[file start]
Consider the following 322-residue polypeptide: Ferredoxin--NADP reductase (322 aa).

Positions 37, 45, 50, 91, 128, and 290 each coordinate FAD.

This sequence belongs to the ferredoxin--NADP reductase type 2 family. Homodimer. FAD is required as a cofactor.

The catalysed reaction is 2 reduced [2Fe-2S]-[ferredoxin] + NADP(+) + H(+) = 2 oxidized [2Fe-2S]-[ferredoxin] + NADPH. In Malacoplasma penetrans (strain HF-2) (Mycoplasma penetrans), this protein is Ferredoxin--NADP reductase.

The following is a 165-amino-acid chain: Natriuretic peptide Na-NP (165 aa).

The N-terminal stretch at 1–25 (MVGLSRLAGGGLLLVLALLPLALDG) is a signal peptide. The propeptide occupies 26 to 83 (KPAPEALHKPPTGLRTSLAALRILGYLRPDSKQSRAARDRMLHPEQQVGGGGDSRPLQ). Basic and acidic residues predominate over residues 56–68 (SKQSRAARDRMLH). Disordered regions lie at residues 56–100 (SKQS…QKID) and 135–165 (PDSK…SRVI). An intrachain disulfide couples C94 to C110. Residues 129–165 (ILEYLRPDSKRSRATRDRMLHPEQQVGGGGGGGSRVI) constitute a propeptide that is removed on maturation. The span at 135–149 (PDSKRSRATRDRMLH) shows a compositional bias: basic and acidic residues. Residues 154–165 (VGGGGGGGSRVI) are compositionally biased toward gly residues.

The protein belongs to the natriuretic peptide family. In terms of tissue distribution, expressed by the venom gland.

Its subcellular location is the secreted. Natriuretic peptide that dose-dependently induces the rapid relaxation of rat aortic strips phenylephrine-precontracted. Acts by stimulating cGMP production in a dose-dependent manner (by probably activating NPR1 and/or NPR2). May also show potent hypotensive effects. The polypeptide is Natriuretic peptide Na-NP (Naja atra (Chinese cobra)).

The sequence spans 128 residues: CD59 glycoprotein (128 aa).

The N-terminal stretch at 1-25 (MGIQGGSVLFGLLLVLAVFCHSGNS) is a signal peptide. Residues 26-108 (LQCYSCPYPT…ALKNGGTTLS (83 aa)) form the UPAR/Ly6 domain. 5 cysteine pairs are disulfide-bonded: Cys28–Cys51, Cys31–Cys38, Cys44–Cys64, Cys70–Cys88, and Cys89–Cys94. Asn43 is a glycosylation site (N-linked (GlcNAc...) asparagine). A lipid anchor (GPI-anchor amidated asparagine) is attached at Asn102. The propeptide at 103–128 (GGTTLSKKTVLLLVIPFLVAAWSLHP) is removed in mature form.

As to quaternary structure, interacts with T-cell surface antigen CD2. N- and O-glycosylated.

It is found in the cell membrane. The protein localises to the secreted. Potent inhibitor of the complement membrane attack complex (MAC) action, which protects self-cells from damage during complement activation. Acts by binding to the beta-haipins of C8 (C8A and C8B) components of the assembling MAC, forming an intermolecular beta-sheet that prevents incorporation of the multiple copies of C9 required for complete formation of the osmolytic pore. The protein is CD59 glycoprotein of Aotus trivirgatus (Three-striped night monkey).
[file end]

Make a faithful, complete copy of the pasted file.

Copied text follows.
Consider the following 322-residue polypeptide: Ferredoxin--NADP reductase (322 aa).

Positions 37, 45, 50, 91, 128, and 290 each coordinate FAD.

This sequence belongs to the ferredoxin--NADP reductase type 2 family. Homodimer. FAD is required as a cofactor.

The catalysed reaction is 2 reduced [2Fe-2S]-[ferredoxin] + NADP(+) + H(+) = 2 oxidized [2Fe-2S]-[ferredoxin] + NADPH. In Malacoplasma penetrans (strain HF-2) (Mycoplasma penetrans), this protein is Ferredoxin--NADP reductase.

The following is a 165-amino-acid chain: Natriuretic peptide Na-NP (165 aa).

The N-terminal stretch at 1–25 (MVGLSRLAGGGLLLVLALLPLALDG) is a signal peptide. The propeptide occupies 26 to 83 (KPAPEALHKPPTGLRTSLAALRILGYLRPDSKQSRAARDRMLHPEQQVGGGGDSRPLQ). Basic and acidic residues predominate over residues 56–68 (SKQSRAARDRMLH). Disordered regions lie at residues 56–100 (SKQS…QKID) and 135–165 (PDSK…SRVI). An intrachain disulfide couples C94 to C110. Residues 129–165 (ILEYLRPDSKRSRATRDRMLHPEQQVGGGGGGGSRVI) constitute a propeptide that is removed on maturation. The span at 135–149 (PDSKRSRATRDRMLH) shows a compositional bias: basic and acidic residues. Residues 154–165 (VGGGGGGGSRVI) are compositionally biased toward gly residues.

The protein belongs to the natriuretic peptide family. In terms of tissue distribution, expressed by the venom gland.

Its subcellular location is the secreted. Natriuretic peptide that dose-dependently induces the rapid relaxation of rat aortic strips phenylephrine-precontracted. Acts by stimulating cGMP production in a dose-dependent manner (by probably activating NPR1 and/or NPR2). May also show potent hypotensive effects. The polypeptide is Natriuretic peptide Na-NP (Naja atra (Chinese cobra)).

The sequence spans 128 residues: CD59 glycoprotein (128 aa).

The N-terminal stretch at 1-25 (MGIQGGSVLFGLLLVLAVFCHSGNS) is a signal peptide. Residues 26-108 (LQCYSCPYPT…ALKNGGTTLS (83 aa)) form the UPAR/Ly6 domain. 5 cysteine pairs are disulfide-bonded: Cys28–Cys51, Cys31–Cys38, Cys44–Cys64, Cys70–Cys88, and Cys89–Cys94. Asn43 is a glycosylation site (N-linked (GlcNAc...) asparagine). A lipid anchor (GPI-anchor amidated asparagine) is attached at Asn102. The propeptide at 103–128 (GGTTLSKKTVLLLVIPFLVAAWSLHP) is removed in mature form.

As to quaternary structure, interacts with T-cell surface antigen CD2. N- and O-glycosylated.

It is found in the cell membrane. The protein localises to the secreted. Potent inhibitor of the complement membrane attack complex (MAC) action, which protects self-cells from damage during complement activation. Acts by binding to the beta-haipins of C8 (C8A and C8B) components of the assembling MAC, forming an intermolecular beta-sheet that prevents incorporation of the multiple copies of C9 required for complete formation of the osmolytic pore. The protein is CD59 glycoprotein of Aotus trivirgatus (Three-striped night monkey).